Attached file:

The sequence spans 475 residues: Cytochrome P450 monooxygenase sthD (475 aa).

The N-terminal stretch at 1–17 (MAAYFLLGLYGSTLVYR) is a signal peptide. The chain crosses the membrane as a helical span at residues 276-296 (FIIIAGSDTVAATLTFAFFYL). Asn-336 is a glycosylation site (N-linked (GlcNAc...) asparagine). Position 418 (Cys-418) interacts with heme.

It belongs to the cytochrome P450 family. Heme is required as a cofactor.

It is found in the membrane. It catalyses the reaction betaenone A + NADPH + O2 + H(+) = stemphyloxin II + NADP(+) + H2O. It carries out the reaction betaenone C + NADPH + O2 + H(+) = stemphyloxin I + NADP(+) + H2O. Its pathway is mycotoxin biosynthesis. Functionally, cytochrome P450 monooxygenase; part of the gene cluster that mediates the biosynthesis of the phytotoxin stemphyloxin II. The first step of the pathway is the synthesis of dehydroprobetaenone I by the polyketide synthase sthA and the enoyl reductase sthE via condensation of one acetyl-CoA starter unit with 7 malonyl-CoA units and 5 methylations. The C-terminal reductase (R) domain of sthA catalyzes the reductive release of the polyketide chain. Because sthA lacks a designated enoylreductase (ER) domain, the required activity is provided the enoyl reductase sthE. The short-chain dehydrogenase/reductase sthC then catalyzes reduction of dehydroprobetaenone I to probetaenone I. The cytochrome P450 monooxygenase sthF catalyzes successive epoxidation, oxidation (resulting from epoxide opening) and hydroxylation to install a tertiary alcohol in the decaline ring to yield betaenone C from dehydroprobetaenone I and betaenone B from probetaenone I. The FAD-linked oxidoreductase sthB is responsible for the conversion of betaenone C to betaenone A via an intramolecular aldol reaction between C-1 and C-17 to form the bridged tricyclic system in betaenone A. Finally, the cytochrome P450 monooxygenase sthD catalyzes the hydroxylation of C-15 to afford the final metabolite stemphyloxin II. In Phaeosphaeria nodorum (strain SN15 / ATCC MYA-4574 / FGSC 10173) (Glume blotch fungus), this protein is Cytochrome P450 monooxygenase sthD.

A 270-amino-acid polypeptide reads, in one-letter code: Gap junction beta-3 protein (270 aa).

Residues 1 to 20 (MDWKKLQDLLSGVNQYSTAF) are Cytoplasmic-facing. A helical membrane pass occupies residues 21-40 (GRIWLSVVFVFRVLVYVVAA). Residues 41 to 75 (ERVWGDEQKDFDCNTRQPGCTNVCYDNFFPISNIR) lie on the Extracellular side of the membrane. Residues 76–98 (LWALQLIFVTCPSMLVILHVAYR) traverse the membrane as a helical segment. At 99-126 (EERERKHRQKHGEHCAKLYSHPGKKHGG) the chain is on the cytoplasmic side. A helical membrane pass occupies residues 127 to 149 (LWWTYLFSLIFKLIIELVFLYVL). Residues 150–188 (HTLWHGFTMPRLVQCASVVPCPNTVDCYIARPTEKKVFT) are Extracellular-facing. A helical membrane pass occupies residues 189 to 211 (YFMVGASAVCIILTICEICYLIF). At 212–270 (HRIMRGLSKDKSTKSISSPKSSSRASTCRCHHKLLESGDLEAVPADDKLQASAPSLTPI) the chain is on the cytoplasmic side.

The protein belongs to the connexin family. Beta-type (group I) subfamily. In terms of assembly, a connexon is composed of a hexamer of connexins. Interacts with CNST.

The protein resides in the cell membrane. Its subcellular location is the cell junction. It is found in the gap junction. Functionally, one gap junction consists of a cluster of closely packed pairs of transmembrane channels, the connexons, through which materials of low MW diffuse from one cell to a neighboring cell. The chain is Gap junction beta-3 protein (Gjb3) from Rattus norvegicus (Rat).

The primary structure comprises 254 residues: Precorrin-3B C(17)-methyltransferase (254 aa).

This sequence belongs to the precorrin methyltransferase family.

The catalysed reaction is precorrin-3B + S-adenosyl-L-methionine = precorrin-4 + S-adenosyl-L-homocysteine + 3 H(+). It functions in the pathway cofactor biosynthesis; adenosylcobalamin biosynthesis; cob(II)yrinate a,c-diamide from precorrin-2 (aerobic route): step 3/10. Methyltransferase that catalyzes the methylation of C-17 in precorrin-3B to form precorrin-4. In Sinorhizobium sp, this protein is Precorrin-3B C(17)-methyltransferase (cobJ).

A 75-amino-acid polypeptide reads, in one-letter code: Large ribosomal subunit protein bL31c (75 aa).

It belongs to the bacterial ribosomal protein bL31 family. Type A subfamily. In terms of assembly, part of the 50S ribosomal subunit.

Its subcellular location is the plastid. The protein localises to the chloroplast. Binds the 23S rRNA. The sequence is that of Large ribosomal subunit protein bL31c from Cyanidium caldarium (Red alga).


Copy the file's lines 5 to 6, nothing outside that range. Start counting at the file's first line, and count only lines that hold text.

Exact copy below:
A 270-amino-acid polypeptide reads, in one-letter code: Gap junction beta-3 protein (270 aa).

Residues 1 to 20 (MDWKKLQDLLSGVNQYSTAF) are Cytoplasmic-facing. A helical membrane pass occupies residues 21-40 (GRIWLSVVFVFRVLVYVVAA). Residues 41 to 75 (ERVWGDEQKDFDCNTRQPGCTNVCYDNFFPISNIR) lie on the Extracellular side of the membrane. Residues 76–98 (LWALQLIFVTCPSMLVILHVAYR) traverse the membrane as a helical segment. At 99-126 (EERERKHRQKHGEHCAKLYSHPGKKHGG) the chain is on the cytoplasmic side. A helical membrane pass occupies residues 127 to 149 (LWWTYLFSLIFKLIIELVFLYVL). Residues 150–188 (HTLWHGFTMPRLVQCASVVPCPNTVDCYIARPTEKKVFT) are Extracellular-facing. A helical membrane pass occupies residues 189 to 211 (YFMVGASAVCIILTICEICYLIF). At 212–270 (HRIMRGLSKDKSTKSISSPKSSSRASTCRCHHKLLESGDLEAVPADDKLQASAPSLTPI) the chain is on the cytoplasmic side.